At times we can’t tell what we’re looking at.
It could be this or else it could be that.
A beautiful young woman? Or old hag?
Do lines run parallel or zig and zag?

Two silhouetted faces face-to-face?
Or is it just the outline of a vase?
And is that spiraled line continuous?
Or just concentric, falsely sinuous?

Is that a green oasis or mirage?
A space too large or small in a garage?
Is one of two lines longer than the other?
Or are they equally the same? Oh, brother!

Perhaps our lives are riddled with confusion
Because the world is riddled with illusion.
For could it be that what we think we see
Is only virtual reality?

We like to think we always see things clearly,
But there are times the best we see is “nearly.”
As if creation’s beauty is so fetching
Because we’re in an M.C. Escher etching.



James A. Tweedie is a retired pastor living in Long Beach, Washington. He has written and published six novels, one collection of short stories, and three collections of poetry including Mostly Sonnets, all with Dunecrest Press. His poems have been published nationally and internationally in The Lyric, Poetry Salzburg (Austria) Review, California Quarterly, Asses of Parnassus, Lighten Up Online, Better than Starbucks, Dwell Time, Light, Deronda Review, The Road Not Taken, Fevers of the Mind, Sparks of Calliope, Dancing Poetry, WestWard Quarterly, Society of Classical Poets, and The Chained Muse. He was honored with being chosen as the winner of the 2021 SCP International Poetry Competition.

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10 Responses

  1. Roy E. Peterson

    James, you have captured those pictures of illusions brilliantly that I often see on social media. The longer I stare at them the more they switch from one virtual reality to the other. Excellent poetic concept and verbal enhancement!

  2. Paul Freeman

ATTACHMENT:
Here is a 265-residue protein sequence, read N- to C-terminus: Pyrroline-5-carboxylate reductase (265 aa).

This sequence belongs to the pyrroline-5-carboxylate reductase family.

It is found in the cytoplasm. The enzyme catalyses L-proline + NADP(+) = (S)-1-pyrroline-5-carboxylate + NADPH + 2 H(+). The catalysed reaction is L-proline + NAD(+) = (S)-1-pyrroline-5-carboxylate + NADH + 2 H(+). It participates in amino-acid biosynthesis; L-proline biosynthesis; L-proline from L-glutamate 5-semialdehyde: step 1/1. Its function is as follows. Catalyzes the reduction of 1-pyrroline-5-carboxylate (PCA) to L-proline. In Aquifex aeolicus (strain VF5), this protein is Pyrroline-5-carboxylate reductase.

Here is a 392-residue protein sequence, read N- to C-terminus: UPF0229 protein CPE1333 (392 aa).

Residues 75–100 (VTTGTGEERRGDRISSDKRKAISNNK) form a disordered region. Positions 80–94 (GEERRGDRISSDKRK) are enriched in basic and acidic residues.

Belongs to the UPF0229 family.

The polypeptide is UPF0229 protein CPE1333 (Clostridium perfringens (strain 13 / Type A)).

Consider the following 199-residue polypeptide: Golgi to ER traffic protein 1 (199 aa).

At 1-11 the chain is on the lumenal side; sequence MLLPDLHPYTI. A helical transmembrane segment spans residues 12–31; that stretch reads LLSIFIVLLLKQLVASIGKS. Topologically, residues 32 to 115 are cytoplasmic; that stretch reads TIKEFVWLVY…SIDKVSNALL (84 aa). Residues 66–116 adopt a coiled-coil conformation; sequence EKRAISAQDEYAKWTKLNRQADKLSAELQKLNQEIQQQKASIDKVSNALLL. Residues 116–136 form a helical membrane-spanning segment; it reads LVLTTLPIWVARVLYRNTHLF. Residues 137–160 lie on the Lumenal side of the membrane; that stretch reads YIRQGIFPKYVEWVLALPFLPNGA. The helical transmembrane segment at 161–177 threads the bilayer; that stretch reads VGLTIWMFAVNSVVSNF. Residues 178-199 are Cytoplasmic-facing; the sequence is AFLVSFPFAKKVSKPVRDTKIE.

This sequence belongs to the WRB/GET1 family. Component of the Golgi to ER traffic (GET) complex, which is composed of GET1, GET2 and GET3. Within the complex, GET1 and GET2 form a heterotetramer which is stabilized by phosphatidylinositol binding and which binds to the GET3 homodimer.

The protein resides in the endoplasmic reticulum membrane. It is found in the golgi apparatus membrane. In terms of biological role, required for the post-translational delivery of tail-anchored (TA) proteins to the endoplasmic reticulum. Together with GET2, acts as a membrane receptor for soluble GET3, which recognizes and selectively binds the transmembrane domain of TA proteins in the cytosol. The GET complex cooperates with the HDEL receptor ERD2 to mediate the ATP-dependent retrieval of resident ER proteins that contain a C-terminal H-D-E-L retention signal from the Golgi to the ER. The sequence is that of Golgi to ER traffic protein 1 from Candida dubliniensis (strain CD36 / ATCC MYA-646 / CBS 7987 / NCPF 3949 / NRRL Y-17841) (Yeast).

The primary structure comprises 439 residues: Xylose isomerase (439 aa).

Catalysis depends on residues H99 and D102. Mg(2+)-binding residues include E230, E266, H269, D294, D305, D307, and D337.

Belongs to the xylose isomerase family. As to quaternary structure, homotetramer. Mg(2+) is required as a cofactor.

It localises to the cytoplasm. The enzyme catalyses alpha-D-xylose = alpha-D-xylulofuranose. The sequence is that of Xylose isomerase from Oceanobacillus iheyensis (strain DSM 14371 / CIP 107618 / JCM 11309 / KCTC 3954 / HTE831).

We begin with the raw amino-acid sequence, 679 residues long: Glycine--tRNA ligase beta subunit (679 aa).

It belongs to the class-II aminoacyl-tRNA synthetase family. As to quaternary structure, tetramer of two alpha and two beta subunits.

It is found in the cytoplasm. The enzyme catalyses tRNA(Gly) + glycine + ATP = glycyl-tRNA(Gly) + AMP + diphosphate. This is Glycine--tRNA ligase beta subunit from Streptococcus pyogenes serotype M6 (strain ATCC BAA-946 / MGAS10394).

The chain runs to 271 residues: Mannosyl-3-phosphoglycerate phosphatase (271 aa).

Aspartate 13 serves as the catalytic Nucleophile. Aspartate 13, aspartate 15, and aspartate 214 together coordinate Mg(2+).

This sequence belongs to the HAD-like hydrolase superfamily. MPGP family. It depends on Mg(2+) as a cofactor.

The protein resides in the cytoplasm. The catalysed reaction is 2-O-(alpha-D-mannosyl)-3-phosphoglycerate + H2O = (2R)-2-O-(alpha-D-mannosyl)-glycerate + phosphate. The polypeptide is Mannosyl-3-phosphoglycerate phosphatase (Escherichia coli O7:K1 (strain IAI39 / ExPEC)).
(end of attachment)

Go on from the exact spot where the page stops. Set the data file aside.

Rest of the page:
A weird coincidence, but today I started writing a prose piece on the prompt of ‘queue’, in which someone finds himself queuing and walking forever down M.C. Escher ‘s famous steps.

    You’ve captured these famous illusions well, James.

    Oh, Brother!

  3. Brian Yapko

    James, a unique subject, some very enjoyable poetry and a good reminder to double-check what it is we think we see. There is indeed a world of difference between “clearly” and “nearly.”

  4. Jeff Eardley

    Mr Tweedie, this optical trickery is fascinating. I have often seen many images and was not aware that they were attributable to Mr. Escher. Thank you for a most entertaining and informative piece.

  5. Stephen Dickey

    Very enjoyable! I’m a sucker for M. C. Escher. I’ve wondered whether the Dutch language helped him along in his art—its word for ‘storey/floor’ is the same as its word for ‘deepening’—verdieping. If you ever find yourself in The Hague, his house in the downtown has been turned into a gallery. It’s worth a visit.

  6. Tonia Kalouria

    Who knows what to believe anymore, any time, anywhere about anything? Great metaphor!

  7. David Watt

    James, you have chosen a fascinating subject for this poem, and written it so well. A great reminder that reality is not always what we see.

  8. David Whippman

    Your poem complements Escher’s work nicely. I remember discovering him in a sci fi magazine in the late 1960s. Now you’ve put the words to his imaginings.

  9. Rachel Lott

    It’s always fun to watch my middle-school students analyze optical illusions in logic and philosophy classes. Do illusions discredit our senses or not? I really like the directions you go with this poem, James.

    “Perhaps our lives are riddled with confusion
    Because the world is riddled with illusion”!


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